Frankly, it seems as if the Biden Administration is fine with requiring innovators to turn over their work product to direct and future competitors at the behest of WTO Member Countries but is fighting to protect FDA work product from the public. Whether incompetence or ignorance, the desire of the FDA fight to slow walk the release of COVID-19 vaccine documents while redacting confidential information along is the very definition of hypocrisy. Apparently, what is good for the goose is not good for the gander.

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Let’s Review this Bad Idea

Let’s take a step back. The Indian and South African proposals relate to the World Trade Organization (WTO) Agreement on Trade Related Aspects of Intellectual Property (TRIPS). The proposals by South Africa and India in question are to waive patent and trade secret protections relative to COVID-19 innovations, which would allow countries to require companies with IP rights relating to COVID-19 to forfeit those exclusive rights.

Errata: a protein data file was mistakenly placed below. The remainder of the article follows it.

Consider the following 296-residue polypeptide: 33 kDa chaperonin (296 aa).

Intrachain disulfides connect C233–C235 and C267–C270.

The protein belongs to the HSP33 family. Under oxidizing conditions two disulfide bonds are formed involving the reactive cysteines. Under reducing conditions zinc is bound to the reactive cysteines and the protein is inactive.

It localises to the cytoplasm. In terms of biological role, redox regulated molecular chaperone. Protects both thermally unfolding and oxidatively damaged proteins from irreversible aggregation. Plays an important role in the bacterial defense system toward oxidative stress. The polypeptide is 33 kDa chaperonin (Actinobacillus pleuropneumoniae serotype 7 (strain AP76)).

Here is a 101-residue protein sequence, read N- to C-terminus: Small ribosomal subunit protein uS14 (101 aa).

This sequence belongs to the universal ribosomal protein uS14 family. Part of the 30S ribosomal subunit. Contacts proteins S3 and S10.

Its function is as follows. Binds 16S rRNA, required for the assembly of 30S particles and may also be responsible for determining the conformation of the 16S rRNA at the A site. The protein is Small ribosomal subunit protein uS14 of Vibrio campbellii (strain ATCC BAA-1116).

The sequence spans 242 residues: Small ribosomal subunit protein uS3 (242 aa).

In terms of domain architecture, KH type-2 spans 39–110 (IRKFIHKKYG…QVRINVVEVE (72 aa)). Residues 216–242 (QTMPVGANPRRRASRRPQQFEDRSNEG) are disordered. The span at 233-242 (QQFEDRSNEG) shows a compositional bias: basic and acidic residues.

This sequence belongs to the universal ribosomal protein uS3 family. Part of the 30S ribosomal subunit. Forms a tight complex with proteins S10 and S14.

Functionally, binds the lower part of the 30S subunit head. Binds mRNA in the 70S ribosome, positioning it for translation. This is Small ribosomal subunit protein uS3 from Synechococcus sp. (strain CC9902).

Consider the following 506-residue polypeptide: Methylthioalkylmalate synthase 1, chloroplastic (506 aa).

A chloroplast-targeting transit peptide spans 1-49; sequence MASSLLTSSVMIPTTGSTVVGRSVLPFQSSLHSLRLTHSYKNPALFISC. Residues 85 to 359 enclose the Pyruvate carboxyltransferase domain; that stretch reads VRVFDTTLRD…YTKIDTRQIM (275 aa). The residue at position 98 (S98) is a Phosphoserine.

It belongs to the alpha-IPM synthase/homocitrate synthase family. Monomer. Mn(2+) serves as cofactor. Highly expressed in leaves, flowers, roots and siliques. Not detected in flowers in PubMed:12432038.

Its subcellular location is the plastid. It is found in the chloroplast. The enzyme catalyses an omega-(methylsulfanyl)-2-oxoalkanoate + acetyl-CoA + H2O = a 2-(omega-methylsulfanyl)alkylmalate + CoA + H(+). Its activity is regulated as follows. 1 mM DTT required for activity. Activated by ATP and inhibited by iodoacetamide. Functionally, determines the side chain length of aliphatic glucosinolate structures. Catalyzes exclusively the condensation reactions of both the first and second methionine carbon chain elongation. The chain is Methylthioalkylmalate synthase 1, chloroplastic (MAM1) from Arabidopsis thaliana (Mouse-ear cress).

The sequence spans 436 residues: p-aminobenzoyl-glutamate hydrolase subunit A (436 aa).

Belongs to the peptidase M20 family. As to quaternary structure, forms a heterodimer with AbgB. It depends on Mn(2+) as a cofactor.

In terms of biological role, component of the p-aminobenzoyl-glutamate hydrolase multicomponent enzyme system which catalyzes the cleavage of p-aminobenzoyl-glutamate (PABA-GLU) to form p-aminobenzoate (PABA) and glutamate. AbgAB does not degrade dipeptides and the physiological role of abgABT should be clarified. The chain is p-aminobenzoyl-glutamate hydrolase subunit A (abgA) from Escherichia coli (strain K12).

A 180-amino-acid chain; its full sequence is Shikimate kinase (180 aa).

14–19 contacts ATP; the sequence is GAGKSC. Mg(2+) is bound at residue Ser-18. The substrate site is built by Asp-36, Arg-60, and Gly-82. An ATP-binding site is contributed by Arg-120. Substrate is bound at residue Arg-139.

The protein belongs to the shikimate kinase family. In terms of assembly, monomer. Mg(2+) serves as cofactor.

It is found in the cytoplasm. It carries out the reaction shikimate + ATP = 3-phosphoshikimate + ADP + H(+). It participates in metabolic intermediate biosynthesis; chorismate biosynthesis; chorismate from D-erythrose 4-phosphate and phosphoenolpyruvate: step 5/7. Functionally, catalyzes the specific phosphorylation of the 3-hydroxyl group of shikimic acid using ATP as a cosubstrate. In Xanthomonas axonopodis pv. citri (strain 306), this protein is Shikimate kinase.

While at first blush that might seem like a laudable proposal, the research and development of COVID-19 vaccines has been going on for nearly two decades, making whatever the general public has been told by popular media outlets simply inaccurate. Indeed, pharmaceutical and biotech companies that have been researching and developing the technology behind these vaccines since at least 2003. See e.g. Settings for recombinant adenoviral-based vaccinesU.S. Patent No. 7,598,078 (filed by Crucell Holland B.V. in 2003 and later acquired by Johnson & Johnson). So, when it is said that governments paid for the development of COVID-19 vaccines, that is simply incorrect.

Even if the TRIPS waiver were to be implemented, there are serious questions about what a waiver would mean. For example, would a waiver mean going back nearly 20 years and requiring all of the innovation that led up to the COVID-19 vaccines to be forfeited, or just the ultimate innovation?  So many details will need to be worked out that by the time there is a workable framework, COVID-19 will be endemic, not a pandemic.

A Very Good Question